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Date:   Wed, 22 May 2019 12:54:07 +0200
From:   Paolo Valente <>
To:     "Srivatsa S. Bhat" <>
        linux-block <>,,,
        kernel list <>,
        Jens Axboe <>, Jan Kara <>,, Theodore Ts'o <>,,,
Subject: Re: CFQ idling kills I/O performance on ext4 with blkio cgroup

> Il giorno 22 mag 2019, alle ore 12:01, Srivatsa S. Bhat <> ha scritto:
> On 5/22/19 2:09 AM, Paolo Valente wrote:
>> First, thank you very much for testing my patches, and, above all, for
>> sharing those huge traces!
>> According to the your traces, the residual 20% lower throughput that you
>> record is due to the fact that the BFQ injection mechanism takes a few
>> hundredths of seconds to stabilize, at the beginning of the workload.
>> During that setup time, the throughput is equal to the dreadful ~60-90 KB/s
>> that you see without this new patch.  After that time, there
>> seems to be no loss according to the trace.
>> The problem is that a loss lasting only a few hundredths of seconds is
>> however not negligible for a write workload that lasts only 3-4
>> seconds.  Could you please try writing a larger file?
> I tried running dd for longer (about 100 seconds), but still saw around
> 1.4 MB/s throughput with BFQ, and between 1.5 MB/s - 1.6 MB/s with
> mq-deadline and noop.

Ok, then now the cause is the periodic reset of the mechanism.

It would be super easy to fill this gap, by just gearing the mechanism
toward a very aggressive injection.  The problem is maintaining
control.  As you can imagine from the performance gap between CFQ (or
BFQ with malfunctioning injection) and BFQ with this fix, it is very
hard to succeed in maximizing the throughput while at the same time
preserving control on per-group I/O.

On the bright side, you might be interested in one of the benefits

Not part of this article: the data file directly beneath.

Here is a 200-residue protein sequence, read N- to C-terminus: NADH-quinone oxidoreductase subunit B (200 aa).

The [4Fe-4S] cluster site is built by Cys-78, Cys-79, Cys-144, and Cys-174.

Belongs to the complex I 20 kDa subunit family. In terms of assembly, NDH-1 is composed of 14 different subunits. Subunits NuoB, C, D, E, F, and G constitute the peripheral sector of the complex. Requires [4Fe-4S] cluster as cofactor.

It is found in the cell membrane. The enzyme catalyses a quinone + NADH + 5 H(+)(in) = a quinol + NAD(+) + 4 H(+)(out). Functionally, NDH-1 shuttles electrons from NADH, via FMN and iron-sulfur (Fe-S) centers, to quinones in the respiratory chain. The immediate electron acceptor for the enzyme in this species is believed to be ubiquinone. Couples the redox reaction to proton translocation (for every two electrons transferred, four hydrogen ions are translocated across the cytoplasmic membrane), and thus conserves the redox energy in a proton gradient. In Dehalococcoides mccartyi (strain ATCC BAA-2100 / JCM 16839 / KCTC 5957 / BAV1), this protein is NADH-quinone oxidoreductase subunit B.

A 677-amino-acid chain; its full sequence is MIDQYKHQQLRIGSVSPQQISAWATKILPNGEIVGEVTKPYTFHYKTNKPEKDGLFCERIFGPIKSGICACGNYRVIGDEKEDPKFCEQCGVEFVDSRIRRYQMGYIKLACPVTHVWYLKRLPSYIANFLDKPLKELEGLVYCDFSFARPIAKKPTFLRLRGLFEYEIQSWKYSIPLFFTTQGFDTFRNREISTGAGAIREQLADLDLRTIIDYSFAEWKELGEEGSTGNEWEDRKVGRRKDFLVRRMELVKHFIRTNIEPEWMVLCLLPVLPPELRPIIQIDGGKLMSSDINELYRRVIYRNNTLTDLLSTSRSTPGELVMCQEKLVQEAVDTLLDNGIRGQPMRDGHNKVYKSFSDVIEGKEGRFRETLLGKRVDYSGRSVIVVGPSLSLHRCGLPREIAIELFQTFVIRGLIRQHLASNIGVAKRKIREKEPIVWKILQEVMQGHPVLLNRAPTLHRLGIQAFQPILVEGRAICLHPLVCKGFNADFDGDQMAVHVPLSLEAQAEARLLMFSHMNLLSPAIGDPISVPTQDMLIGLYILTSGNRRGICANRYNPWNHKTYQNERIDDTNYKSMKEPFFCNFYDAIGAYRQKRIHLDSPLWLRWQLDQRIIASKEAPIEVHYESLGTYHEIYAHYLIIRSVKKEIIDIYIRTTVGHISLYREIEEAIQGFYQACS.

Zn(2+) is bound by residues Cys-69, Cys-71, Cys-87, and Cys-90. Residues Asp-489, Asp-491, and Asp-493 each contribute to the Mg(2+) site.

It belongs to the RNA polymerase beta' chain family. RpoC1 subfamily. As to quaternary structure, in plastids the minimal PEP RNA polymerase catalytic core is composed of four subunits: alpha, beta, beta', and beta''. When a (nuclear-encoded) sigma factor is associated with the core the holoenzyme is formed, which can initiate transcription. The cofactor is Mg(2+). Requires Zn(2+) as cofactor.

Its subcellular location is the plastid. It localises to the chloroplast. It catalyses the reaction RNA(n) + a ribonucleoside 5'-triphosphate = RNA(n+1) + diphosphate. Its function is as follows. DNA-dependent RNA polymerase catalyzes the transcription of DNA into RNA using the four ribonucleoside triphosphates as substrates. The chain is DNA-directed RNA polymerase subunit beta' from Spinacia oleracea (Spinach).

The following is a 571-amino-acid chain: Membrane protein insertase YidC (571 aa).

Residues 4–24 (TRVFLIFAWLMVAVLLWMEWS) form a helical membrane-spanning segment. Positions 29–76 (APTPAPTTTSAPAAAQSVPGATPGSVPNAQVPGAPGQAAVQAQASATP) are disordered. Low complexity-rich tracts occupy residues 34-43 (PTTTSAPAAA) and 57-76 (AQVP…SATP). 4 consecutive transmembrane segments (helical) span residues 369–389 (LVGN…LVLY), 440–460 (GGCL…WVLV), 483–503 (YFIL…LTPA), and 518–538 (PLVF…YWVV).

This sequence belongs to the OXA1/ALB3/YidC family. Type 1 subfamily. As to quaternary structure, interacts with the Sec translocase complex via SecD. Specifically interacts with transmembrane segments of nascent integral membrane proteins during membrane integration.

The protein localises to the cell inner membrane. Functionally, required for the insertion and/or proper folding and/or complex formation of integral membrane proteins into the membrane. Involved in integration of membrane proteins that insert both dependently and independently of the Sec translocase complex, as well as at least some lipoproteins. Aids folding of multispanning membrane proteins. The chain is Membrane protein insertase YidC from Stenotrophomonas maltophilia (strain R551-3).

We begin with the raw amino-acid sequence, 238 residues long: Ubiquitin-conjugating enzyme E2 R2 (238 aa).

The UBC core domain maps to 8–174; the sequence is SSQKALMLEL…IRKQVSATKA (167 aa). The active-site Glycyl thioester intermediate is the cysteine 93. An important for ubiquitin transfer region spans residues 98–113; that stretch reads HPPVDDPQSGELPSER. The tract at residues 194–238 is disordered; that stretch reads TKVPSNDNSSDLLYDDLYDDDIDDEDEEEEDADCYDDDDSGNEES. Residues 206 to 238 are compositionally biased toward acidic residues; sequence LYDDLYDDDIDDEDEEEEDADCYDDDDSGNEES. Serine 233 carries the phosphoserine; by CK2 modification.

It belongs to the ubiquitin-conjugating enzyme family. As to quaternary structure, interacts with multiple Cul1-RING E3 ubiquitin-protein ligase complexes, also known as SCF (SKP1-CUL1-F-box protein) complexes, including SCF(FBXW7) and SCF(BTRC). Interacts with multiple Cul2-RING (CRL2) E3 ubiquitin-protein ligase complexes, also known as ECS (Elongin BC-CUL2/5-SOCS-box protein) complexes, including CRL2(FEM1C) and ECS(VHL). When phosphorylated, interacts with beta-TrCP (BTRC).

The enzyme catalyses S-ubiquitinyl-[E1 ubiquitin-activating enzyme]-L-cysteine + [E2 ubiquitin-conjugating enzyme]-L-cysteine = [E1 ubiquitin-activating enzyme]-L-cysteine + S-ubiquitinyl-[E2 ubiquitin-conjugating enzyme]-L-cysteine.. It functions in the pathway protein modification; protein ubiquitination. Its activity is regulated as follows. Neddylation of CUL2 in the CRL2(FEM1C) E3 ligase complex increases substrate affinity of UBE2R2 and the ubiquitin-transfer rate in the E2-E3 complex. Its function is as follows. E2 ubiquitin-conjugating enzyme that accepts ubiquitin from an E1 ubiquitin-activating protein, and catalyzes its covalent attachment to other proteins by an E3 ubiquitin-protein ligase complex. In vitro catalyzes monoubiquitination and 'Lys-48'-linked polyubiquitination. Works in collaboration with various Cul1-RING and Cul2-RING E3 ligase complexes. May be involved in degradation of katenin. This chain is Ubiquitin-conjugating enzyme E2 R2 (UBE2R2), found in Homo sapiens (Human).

that BFQ gives in return for this ~10% loss of throughput, in a
scenario that may be important for you (according to affiliation you
report): from ~500% to ~1000% higher throughput when you have to serve
the I/O of multiple VMs, and to guarantee at least no starvation to
any VM [1].  The same holds with multiple clients or containers, and
in general with any set of entities that may compete for storage.


> But I'm not too worried about that difference.
>> In addition, I wanted to ask you whether you measured BFQ throughput
>> with traces disabled.  This may make a difference.
> The above result (1.4 MB/s) was obtained with traces disabled.
>> After trying writing a larger file, you can try with low_latency on.
>> On my side, it causes results to become a little unstable across
>> repetitions (which is expected).
> With low_latency on, I get between 60 KB/s - 100 KB/s.

Gosh, full regression.  Fortunately, it is simply meaningless to use
low_latency in a scenario where the goal is to guarantee per-group
bandwidths.  Low-latency heuristics, to reach their (low-latency)
goals, modify the I/O schedule compared to the best schedule for
honoring group weights and boosting throughput.  So, as recommended in
BFQ documentation, just switch low_latency off if you want to control
I/O with groups.  It may still make sense to leave low_latency on
in some specific case, which I don't want to bother you about.

However, I feel bad with such a low throughput :)  Would you be so
kind to provide me with a trace?


> Regards,
> Srivatsa
> VMware Photon OS

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